Top judge concerned about judiciary’s lack of resources from government

South Gauteng High Court Deputy Judge President Roland Sutherland is unhappy with the government’s lack of provision of resources to the judiciary. Picture: Dimpho Maja/Independent Newspapers

South Gauteng High Court Deputy Judge President Roland Sutherland is unhappy with the government’s lack of provision of resources to the judiciary. Picture: Dimpho Maja/Independent Newspapers

Published Apr 21, 2024


SOUTH Gauteng High Court Deputy Judge President Roland Sutherland has expressed his disappointment with Justice and Correctional Services Minister Ronald Lamola’s office for failing to provide adequate resources to the country's legal profession.

Judge Sutherland accused the government of indefinitely taking the legal profession for granted.

”The government cannot indefinitely take the legal profession for granted and expect them to donate the resources that they neglect to supply.

“The indifference from the ministry of justice on this long-standing issue is, at best, disappointing,” he wrote on March 26 to his colleagues and several state departments and entities as well as legal practitioners’ representative bodies in a bid to address challenges with the high court’s Road Accident Fund (RAF) default judgment roll.

According to Judge Sutherland, last year the RAF default judgment roll was introduced to alleviate the problem of the excessively long lead time for the hearing of such cases.

The model entailed setting down 200 default judgment cases to heard by four pro bono (skills-based volunteering) acting judges and was wholly dependent on legal practitioners volunteering to undertake what was an onerous week for zero recompense.

”This was a huge ask and the profession, especially the Johannesburg Bar, responded with enormous generosity. The call was for 40 practitioners per term to perform this task.

“There were some who gave more than a single week, and several who volunteered to act term after term. I cannot express sufficiently the appreciation I have for all who so selflessly participated,” he said.

Judge Sutherland added that this was a radical model to arrest a serious problem stemming from the under-capacitation of the courts.

”The model has, perhaps predictably, proven to be unsustainable over the long term. The appetite to sacrifice a week’s earning capacity is self-evidently subject to limitations.

“This has manifested itself in the lack of response to serve in this capacity during the second term of 2024. This is no rebuke of the practitioners, but simply facing up to reality,” he explained.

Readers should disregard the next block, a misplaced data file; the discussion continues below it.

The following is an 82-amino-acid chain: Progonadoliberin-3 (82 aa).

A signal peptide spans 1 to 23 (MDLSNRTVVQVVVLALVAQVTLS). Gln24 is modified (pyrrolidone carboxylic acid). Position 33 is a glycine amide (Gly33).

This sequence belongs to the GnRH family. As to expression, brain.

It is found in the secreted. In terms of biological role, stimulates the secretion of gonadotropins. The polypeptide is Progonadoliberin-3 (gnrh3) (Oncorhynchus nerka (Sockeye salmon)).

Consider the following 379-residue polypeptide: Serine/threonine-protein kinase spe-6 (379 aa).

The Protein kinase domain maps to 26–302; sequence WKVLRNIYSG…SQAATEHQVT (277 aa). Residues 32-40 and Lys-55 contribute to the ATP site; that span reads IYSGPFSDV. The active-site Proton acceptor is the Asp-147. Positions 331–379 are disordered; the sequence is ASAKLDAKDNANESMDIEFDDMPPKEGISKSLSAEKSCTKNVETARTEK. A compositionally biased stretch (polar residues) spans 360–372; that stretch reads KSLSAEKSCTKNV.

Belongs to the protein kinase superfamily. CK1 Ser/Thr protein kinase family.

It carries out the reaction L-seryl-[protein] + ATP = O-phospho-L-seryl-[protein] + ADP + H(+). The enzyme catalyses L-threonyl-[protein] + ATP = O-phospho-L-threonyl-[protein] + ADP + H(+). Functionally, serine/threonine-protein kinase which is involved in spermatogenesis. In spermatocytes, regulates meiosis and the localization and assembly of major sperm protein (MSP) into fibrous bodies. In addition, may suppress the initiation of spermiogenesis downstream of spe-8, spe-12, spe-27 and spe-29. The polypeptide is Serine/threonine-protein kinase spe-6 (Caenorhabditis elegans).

As a result of the lack of judges, according to Judge Sutherland, the procedure in the RAF default judgment court will with effect from the third term of 2024 consist of 50 cases before one judge and this will regrettably push out the lead time.

In instances where less than four judges are rostered, each will be allocated in the order that the cases randomly appear on the published roll the 50 cases each.

The Office of the Chief Justice has been hit by Cabinet-approved reductions amounting to R446.6 million and plans to minimise the impact of the cuts by implementing cost-containment measures such as reducing travel and filling only critical vacant posts, according to documents released during Finance Minister Enoch Godongwana’s budget speech in February.

Outgoing Chief Justice Raymond Zondo’s office is responsible for the administration of superior courts – the Constitutional Court, Supreme Court of Appeal, High Courts as well as specialised courts such as Labour and Labour Appeal Courts, the Land Claims Court, the Competition Appeal Court and the Electoral Court – which adjudicate various matters excluded from the high and lower courts’ jurisdiction.

In addition, the office also provides funding for the activities and operations of the courts and administrative and technical support including monitoring their overall performance.

The department of justice and constitutional development also faces Cabinet-approved reductions of up to R5 billion over the next three years although its budget will increase from R23bn in 2023/24 to R26.3bn in 2026/27 due to additional allocations of R4.2bn to cater for the costs of the 2023/24 public sector wage agreement.

Last month, Chief Justice Zondo, whose terms end on August 31, complained that the expansion of the Constitutional Court’s jurisdiction was not accompanied by any increase in the human resources necessary to deal with such an increase in its workload.

He was addressing concerns raised by following the appointment of retired Constitutional Court justices Zak Yacoob and Johan Froneman to render support services to apex court judges.

Chief Justice Zondo warned that due to the failure to increase the Concourt’s resources the primary victims of the problems he raised were litigants before the apex court, the adjudication of whose cases is delayed unfairly as a result.

He said an increase in resources to the Concourt to assist would resolve the problem of delays.

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